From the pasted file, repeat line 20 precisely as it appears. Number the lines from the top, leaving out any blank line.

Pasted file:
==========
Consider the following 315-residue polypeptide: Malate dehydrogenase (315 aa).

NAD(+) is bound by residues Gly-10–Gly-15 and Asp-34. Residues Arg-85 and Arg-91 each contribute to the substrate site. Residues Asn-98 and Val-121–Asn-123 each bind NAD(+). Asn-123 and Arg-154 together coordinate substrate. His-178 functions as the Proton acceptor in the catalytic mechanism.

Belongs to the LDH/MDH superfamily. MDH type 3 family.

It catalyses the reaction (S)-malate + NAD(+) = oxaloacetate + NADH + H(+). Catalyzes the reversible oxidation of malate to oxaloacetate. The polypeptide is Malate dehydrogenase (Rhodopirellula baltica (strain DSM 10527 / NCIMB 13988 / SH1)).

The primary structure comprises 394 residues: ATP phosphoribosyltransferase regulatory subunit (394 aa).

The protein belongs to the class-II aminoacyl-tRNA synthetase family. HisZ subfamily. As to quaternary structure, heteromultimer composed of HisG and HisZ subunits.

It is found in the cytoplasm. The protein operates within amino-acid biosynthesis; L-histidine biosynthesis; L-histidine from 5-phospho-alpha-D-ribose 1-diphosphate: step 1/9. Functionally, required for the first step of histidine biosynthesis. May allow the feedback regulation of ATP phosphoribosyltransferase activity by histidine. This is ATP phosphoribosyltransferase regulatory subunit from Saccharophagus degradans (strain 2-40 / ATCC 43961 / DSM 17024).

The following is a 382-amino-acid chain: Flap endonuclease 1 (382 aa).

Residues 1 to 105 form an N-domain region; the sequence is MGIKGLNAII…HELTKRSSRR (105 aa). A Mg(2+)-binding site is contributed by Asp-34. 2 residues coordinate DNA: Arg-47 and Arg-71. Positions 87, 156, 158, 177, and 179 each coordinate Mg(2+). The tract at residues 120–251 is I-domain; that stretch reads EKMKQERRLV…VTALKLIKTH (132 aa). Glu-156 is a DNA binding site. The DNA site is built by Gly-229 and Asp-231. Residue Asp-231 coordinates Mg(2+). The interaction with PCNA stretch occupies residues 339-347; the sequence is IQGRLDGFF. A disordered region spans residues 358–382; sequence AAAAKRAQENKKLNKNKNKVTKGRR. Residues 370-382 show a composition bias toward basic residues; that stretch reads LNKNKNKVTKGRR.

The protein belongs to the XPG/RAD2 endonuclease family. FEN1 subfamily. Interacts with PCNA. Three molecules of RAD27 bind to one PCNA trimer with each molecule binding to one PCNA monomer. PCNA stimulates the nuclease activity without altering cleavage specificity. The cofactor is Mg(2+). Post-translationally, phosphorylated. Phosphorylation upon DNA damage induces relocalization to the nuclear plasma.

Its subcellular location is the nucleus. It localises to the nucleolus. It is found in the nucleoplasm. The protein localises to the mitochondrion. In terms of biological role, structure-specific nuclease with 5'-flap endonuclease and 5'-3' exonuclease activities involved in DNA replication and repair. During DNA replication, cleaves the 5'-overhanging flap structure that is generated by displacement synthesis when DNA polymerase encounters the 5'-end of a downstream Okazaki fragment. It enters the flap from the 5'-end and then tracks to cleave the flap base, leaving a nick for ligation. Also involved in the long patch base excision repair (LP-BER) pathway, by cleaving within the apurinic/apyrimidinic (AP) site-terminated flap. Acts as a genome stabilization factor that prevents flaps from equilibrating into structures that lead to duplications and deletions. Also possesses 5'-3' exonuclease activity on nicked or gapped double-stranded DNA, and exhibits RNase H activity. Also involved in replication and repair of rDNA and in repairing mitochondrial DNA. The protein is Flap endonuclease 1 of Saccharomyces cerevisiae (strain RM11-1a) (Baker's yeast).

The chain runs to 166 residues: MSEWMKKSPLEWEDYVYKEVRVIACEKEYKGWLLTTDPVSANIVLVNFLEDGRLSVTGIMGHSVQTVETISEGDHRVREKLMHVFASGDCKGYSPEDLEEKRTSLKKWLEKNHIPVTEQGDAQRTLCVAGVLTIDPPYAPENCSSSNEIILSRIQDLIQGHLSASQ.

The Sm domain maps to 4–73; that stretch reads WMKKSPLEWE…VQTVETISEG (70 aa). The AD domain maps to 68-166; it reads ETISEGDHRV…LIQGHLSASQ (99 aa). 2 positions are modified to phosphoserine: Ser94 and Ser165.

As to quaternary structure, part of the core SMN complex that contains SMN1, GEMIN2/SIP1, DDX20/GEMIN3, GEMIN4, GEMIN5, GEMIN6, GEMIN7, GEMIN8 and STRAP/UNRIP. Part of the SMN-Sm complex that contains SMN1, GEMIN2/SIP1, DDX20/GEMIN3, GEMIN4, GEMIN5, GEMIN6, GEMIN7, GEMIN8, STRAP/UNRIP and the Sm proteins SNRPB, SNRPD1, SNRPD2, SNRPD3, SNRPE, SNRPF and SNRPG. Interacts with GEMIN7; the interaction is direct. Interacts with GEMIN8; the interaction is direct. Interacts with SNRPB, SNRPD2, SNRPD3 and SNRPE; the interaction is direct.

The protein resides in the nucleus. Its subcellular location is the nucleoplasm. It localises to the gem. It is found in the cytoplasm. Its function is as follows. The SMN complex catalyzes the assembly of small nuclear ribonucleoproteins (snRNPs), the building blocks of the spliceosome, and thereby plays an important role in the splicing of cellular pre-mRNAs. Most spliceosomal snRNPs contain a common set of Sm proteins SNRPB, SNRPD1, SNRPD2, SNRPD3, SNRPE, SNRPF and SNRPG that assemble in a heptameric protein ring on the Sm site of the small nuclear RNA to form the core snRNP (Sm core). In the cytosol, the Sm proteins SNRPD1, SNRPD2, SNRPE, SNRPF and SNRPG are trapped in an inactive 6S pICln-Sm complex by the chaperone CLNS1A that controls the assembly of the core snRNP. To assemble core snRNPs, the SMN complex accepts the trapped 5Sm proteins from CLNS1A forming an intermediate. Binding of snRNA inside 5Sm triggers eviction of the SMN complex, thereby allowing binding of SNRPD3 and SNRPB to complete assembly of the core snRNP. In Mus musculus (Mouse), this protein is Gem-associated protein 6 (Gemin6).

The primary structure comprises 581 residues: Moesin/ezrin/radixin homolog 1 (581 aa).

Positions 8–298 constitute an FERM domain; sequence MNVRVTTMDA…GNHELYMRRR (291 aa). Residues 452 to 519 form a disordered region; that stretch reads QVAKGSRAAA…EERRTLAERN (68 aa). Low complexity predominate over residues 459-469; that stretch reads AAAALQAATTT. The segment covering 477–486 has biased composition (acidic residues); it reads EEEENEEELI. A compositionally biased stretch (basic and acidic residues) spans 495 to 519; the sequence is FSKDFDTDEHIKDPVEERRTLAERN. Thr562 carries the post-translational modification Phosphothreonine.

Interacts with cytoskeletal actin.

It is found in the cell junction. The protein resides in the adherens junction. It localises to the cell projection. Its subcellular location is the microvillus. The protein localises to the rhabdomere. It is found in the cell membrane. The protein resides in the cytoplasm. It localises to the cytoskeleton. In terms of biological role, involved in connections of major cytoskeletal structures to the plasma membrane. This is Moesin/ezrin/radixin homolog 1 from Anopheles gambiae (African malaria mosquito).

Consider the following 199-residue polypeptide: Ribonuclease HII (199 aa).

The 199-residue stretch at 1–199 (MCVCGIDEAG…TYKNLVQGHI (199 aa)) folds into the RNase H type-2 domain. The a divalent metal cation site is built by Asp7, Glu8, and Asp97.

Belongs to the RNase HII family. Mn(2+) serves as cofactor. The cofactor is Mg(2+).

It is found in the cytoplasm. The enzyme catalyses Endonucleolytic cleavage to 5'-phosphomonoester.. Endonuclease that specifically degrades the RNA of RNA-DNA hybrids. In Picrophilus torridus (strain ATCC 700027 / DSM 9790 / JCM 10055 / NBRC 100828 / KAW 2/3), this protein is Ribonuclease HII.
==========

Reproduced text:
Consider the following 199-residue polypeptide: Ribonuclease HII (199 aa).